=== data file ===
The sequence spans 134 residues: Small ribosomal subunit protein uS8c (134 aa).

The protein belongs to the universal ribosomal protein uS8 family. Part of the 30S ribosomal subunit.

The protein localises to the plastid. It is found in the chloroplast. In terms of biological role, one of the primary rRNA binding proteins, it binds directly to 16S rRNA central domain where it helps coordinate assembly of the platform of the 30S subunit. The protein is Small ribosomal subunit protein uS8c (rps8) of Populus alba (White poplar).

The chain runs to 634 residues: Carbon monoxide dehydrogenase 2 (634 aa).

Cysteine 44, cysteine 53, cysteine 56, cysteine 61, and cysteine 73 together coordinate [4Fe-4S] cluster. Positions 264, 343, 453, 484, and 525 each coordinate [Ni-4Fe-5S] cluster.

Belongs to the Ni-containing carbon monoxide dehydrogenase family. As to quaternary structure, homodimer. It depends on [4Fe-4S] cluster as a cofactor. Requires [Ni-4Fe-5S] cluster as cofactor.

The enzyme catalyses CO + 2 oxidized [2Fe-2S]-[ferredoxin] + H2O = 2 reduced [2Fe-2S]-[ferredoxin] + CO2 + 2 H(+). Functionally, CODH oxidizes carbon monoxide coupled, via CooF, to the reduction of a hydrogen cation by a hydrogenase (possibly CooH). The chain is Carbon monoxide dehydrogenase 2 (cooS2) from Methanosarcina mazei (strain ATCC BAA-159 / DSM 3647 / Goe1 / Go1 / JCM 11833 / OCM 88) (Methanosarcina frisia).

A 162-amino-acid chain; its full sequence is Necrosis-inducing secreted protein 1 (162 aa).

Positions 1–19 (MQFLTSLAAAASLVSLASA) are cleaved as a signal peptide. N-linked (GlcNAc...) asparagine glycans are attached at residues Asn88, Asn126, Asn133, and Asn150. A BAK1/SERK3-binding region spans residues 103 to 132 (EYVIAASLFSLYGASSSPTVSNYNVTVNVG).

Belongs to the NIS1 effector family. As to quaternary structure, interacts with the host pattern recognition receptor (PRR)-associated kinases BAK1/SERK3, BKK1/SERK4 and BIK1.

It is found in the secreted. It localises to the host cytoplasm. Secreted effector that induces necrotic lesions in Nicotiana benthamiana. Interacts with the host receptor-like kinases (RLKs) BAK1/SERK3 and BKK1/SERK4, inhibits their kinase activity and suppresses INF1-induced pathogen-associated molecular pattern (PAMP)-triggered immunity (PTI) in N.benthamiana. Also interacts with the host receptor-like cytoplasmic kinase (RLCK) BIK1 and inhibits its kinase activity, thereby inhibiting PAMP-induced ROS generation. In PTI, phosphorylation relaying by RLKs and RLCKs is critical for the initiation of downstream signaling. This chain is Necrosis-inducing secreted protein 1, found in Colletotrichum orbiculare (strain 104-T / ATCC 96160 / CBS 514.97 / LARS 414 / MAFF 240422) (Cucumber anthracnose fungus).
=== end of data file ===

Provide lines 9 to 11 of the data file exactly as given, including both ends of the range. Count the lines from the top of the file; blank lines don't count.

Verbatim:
Positions 1–19 (MQFLTSLAAAASLVSLASA) are cleaved as a signal peptide. N-linked (GlcNAc...) asparagine glycans are attached at residues Asn88, Asn126, Asn133, and Asn150. A BAK1/SERK3-binding region spans residues 103 to 132 (EYVIAASLFSLYGASSSPTVSNYNVTVNVG).

Belongs to the NIS1 effector family. As to quaternary structure, interacts with the host pattern recognition receptor (PRR)-associated kinases BAK1/SERK3, BKK1/SERK4 and BIK1.

It is found in the secreted. It localises to the host cytoplasm. Secreted effector that induces necrotic lesions in Nicotiana benthamiana. Interacts with the host receptor-like kinases (RLKs) BAK1/SERK3 and BKK1/SERK4, inhibits their kinase activity and suppresses INF1-induced pathogen-associated molecular pattern (PAMP)-triggered immunity (PTI) in N.benthamiana. Also interacts with the host receptor-like cytoplasmic kinase (RLCK) BIK1 and inhibits its kinase activity, thereby inhibiting PAMP-induced ROS generation. In PTI, phosphorylation relaying by RLKs and RLCKs is critical for the initiation of downstream signaling. This chain is Necrosis-inducing secreted protein 1, found in Colletotrichum orbiculare (strain 104-T / ATCC 96160 / CBS 514.97 / LARS 414 / MAFF 240422) (Cucumber anthracnose fungus).